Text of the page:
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SpaceX Super Heavy and Starship updates

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DocM    16,222

New thread for the BFR booster and the BFS spaceship now renamed -

 

Super Heavy and Starship

 

Thread 1.... (Interplanetary Transport System)

 

Updated CGI pending.

 

FAA application for test flights pending.

 

FCC application for test flights...

 

Description of tests (duration: 24 months)

 


>
Description of Research Project

SpaceX is looking to fly and operate a Research and Development (R&D) Vertical Takeoff, Vertical Landing (VTVL) vehicle at its South Texas location. The vehicle will take off, ascend vertically to a low altitude, and then descend back to its original landing spot. While the vehicle is in the air, it is important to have communications with the vehicle for two main reasons:

1. Downlink: SpaceX can view the data in real‐time and ensure that all parameters remain nominal.

2. Uplink: If there is an anomaly, SpaceX needs the ability to command the vehicle into a safe state (as a backup to its onboard safety systems).

Thus, to ensure both a safe and useful test, it is important for SpaceX to maintain a bidirectional RF link between the control center and the vehicle.

SpaceX wishes to use the same transmitters on the VTVL vehicle that it uses on its other vehicles. The
major difference is that the ERP is reduced on this vehicle by two orders of magnitude. This transmitter
has been demonstrated to be very safe and reliable under both flight and test conditions and the regulatory agencies involved (both FAA and FCC) are familiar with the hardware and frequencies.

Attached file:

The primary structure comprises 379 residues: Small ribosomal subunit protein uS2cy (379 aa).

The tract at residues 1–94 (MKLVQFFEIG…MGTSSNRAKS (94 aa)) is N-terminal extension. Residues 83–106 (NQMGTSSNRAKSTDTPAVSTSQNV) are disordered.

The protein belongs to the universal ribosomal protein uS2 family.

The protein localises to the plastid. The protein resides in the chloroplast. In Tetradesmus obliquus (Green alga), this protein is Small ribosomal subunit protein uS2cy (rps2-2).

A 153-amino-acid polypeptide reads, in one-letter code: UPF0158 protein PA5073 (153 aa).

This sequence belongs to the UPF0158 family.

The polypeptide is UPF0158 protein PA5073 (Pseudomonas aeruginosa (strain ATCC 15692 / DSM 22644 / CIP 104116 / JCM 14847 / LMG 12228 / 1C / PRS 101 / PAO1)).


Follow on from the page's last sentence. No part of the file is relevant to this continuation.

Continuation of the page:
The tests themselves are divided into low‐altitude and higher‐altitude tests. The low‐altitude tests stay below 500 meters in altitude and last approximately 100 seconds. These tests will be run approximately three times per week during the initial portion of the program. The higher‐altitude tests can go as high as 5 km and will occur approximately once per week. These tests last approximately 6 minutes.

Please note that SpaceX is also applying for an experimental permit from the FAA in order to gain permission to run these VTVL tests.
>

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Draggendrop    5,747

Starship...the craft formerly known as BFR/BFS....formerly known as ITS....an improvement of a  derivative of Falcon XXX...OK. I'll stop...I like "Starship".

 

Off topic...

Coincident name release during the period of which Elon would have just found out about the "Congressional via NASA Safety Blitz"

 

The same time frame as a decision was made to go with the 250 Million loan as opposed to the availability of 750 Million.

 

This could also be taken as Elon being a bit ticked off and whispering "hold my beer"...as he quietly prepares to get the show on the road at an accelerated pace, garner some extra sci- fi fans (tech junkies)...while putting the pile driver on top of the mess called SLS/Orion via  "media frog in boiling water". 

 

Once this puppy starts the higher altitude testing...this is going to be a "media darling" ...

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DocM    16,222

Part of Musk's AXIOS HBO interview, 

 

"We've recently made a number of breakthroughs that I, that I am, just really fired up about."

 

Says his odds of going are about 70%.

 

 

 

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DocM    16,222

Musk mentioned "recent breakthroughs" to AXIOS HBO and that he was stoked, so appatently he wasn't kidding ☺

Think I need a strong drink....

 

 

 

Edited by DocM

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Draggendrop    5,747

From above...